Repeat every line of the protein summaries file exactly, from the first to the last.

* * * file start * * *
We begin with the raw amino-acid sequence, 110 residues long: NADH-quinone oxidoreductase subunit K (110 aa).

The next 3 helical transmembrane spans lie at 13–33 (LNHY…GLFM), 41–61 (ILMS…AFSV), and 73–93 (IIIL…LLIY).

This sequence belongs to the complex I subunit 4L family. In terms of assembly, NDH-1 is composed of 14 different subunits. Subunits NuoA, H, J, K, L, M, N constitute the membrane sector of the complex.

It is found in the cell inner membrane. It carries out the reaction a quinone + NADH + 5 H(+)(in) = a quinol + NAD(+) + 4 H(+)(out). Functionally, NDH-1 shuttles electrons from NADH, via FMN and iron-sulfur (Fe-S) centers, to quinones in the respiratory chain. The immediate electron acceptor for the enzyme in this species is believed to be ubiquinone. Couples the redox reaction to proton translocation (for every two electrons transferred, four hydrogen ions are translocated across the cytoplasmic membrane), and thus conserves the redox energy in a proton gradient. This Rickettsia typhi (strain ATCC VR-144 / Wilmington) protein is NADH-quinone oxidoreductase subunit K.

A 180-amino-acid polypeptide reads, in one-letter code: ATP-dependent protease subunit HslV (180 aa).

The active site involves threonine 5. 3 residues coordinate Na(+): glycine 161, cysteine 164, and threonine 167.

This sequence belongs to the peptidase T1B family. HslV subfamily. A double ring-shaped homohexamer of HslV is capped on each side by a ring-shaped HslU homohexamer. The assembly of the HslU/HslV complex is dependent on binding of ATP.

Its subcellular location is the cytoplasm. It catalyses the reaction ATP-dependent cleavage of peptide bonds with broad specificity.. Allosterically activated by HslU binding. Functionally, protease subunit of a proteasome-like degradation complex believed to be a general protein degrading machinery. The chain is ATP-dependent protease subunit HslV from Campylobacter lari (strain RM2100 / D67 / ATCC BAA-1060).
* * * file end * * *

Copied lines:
We begin with the raw amino-acid sequence, 110 residues long: NADH-quinone oxidoreductase subunit K (110 aa).

The next 3 helical transmembrane spans lie at 13–33 (LNHY…GLFM), 41–61 (ILMS…AFSV), and 73–93 (IIIL…LLIY).

This sequence belongs to the complex I subunit 4L family. In terms of assembly, NDH-1 is composed of 14 different subunits. Subunits NuoA, H, J, K, L, M, N constitute the membrane sector of the complex.

It is found in the cell inner membrane. It carries out the reaction a quinone + NADH + 5 H(+)(in) = a quinol + NAD(+) + 4 H(+)(out). Functionally, NDH-1 shuttles electrons from NADH, via FMN and iron-sulfur (Fe-S) centers, to quinones in the respiratory chain. The immediate electron acceptor for the enzyme in this species is believed to be ubiquinone. Couples the redox reaction to proton translocation (for every two electrons transferred, four hydrogen ions are translocated across the cytoplasmic membrane), and thus conserves the redox energy in a proton gradient. This Rickettsia typhi (strain ATCC VR-144 / Wilmington) protein is NADH-quinone oxidoreductase subunit K.

A 180-amino-acid polypeptide reads, in one-letter code: ATP-dependent protease subunit HslV (180 aa).

The active site involves threonine 5. 3 residues coordinate Na(+): glycine 161, cysteine 164, and threonine 167.

This sequence belongs to the peptidase T1B family. HslV subfamily. A double ring-shaped homohexamer of HslV is capped on each side by a ring-shaped HslU homohexamer. The assembly of the HslU/HslV complex is dependent on binding of ATP.

Its subcellular location is the cytoplasm. It catalyses the reaction ATP-dependent cleavage of peptide bonds with broad specificity.. Allosterically activated by HslU binding. Functionally, protease subunit of a proteasome-like degradation complex believed to be a general protein degrading machinery. The chain is ATP-dependent protease subunit HslV from Campylobacter lari (strain RM2100 / D67 / ATCC BAA-1060).